Prof Patrick Hanks will be visiting us on Tuesday May 8th to give a talk on word meaning (Mechanisms of Meaning, see details below). The talk will start at 3:10pm in room 3.62.
Mechanisms of Meaning
What is meaning, and how exactly does it work?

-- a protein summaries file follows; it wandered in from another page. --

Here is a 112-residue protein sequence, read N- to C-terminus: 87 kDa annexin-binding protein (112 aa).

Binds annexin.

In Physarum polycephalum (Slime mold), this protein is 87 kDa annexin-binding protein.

Word meaning is at best a very vague phenomenon – some lexicographers, including the present writer, have gone so far as to claim that word meanings do not exist. So how is it possible that people can achieve precision in the meaning of their utterances? And how is it possible to use language creatively, to talk about new concepts or to talk about old concepts in new ways? The answer is surprising; it calls into question most previous work in computational linguistics on the so-called ‘word sense disambiguation problem’, which, I shall argue, is still unresolved because it is based on unsound theoretical assumptions. If word senses do not exist, they surely cannot be disambiguated (or processed in any other way). The hypothesis explored in this paper is that meanings are associated with the phraseological patterns associated with each word in normal usage, rather than with words themselves. These patterns display a regularity that was largely undreamed of (except among a few Firthians) before large corpora started to become available at the end of the 20th century. The patterns have never been satisfactorily described for any language, but this could now be done, given adequate resources. A corpus-driven inventory of the normal patterns of usage of each word, linked to meanings, would clearly yield benefits in language teaching as well as in AI and computational linguistics. However, as we shall see, patterns of natural language are full of surprises and traps for the unwary. Moreover, patterns of conventional phraseology in natural language tend to change slowly—very slowly—over time, but occasionally suddenly and unpredictably. Some patterns are more stable than others.